Conche - Newfoundland and Labrador

Route 434

The community may have taken its name from a French family name Chibon or Chiban, from a place name Conches, an abbey in Normandy named for the shellfish conch found in the area, or from the shape of the peninsula, which resembles a conche shell.

In 1702, Conche was the scene of an encounter by French and British warships. As a result three vessels were sunk and can be seen today on the harbour floor. From 1713 to 1904, Conche came under the French Shore boundary and was a major site for the French Fishery.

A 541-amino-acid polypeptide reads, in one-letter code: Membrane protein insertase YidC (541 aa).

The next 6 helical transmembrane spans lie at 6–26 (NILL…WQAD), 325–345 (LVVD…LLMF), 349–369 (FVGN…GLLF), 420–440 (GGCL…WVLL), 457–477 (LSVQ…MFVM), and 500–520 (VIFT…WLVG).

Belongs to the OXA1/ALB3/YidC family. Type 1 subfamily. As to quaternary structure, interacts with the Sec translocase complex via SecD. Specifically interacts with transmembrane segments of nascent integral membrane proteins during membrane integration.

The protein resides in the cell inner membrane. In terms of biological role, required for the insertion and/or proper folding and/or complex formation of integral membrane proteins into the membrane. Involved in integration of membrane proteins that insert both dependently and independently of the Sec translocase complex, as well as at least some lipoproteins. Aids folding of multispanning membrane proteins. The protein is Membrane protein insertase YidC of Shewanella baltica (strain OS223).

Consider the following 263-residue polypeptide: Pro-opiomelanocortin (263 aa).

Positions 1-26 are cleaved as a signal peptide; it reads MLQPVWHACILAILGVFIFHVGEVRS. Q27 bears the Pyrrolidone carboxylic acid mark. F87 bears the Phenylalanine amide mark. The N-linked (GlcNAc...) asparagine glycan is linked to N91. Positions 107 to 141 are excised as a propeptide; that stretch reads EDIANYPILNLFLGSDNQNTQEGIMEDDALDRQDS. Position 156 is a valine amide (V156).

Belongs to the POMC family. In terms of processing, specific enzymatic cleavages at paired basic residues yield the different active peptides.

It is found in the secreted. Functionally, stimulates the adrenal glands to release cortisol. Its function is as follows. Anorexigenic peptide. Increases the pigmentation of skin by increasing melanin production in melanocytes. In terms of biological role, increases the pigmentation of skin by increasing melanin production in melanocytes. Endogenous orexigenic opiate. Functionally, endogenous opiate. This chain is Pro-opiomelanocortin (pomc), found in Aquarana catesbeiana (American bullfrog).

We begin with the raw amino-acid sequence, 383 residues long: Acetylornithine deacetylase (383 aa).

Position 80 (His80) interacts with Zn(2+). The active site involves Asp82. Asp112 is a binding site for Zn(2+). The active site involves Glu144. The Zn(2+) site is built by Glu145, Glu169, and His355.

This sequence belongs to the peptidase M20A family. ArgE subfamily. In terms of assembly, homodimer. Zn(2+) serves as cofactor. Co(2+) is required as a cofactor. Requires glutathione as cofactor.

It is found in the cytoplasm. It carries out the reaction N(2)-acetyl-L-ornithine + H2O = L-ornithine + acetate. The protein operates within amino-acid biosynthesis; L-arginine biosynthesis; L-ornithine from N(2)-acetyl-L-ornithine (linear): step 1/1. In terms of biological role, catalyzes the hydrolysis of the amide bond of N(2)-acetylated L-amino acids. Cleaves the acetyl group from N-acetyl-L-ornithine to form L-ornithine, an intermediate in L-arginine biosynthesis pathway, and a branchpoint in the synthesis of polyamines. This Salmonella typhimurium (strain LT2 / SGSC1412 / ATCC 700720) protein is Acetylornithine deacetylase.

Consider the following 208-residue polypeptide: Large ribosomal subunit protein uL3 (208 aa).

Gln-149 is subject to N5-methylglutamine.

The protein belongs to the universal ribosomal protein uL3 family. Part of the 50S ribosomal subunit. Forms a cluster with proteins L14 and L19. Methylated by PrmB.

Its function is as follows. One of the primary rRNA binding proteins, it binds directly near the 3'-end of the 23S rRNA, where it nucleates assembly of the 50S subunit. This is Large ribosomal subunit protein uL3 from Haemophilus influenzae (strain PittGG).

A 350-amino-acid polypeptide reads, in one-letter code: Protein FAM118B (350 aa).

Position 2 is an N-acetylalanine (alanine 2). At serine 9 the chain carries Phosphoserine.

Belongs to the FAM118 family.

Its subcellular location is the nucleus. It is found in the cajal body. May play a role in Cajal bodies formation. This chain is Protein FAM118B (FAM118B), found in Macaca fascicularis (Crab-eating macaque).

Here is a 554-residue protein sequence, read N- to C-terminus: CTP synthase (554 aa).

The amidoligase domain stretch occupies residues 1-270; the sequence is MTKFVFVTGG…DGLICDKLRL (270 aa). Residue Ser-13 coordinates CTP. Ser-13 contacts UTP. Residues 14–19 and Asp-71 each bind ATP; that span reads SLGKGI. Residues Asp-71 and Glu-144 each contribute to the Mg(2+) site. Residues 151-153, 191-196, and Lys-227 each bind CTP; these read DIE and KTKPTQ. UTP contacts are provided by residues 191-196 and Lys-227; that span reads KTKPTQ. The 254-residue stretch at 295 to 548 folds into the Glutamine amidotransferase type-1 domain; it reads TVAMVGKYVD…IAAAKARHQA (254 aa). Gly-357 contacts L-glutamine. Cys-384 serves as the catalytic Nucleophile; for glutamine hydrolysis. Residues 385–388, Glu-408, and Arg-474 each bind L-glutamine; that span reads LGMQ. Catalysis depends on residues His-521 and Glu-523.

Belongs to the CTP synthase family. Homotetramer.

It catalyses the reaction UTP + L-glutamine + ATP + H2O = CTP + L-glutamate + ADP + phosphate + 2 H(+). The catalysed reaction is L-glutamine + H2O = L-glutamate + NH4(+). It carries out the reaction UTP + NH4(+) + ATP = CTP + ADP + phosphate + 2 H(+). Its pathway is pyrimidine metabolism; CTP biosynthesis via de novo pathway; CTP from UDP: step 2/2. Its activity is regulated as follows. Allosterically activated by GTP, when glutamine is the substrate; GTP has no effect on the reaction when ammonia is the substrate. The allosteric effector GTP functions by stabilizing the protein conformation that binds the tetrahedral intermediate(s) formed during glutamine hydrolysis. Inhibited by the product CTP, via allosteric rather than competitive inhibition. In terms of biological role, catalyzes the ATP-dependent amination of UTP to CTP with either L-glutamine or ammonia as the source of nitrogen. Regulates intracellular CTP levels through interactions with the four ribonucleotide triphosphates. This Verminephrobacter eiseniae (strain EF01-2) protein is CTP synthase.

It is believed that James Hubert Drover was the first English settler. The first census was taken in 1857 and showed 101 settlers. During this time, there were many disputes between the English and the French. In the late 1800s, the salmon fishery became important to the town but after 1900, this fishery declined and the economy became based on the salt cod fishery. Between 1920 and 1930 a salmon cannery and cod oil refinery operated in Conche.

The community was incorporated as a town in 1960. In the 1970s, the salt fish plant was converted to a frozen processing plant

Genealogy Information

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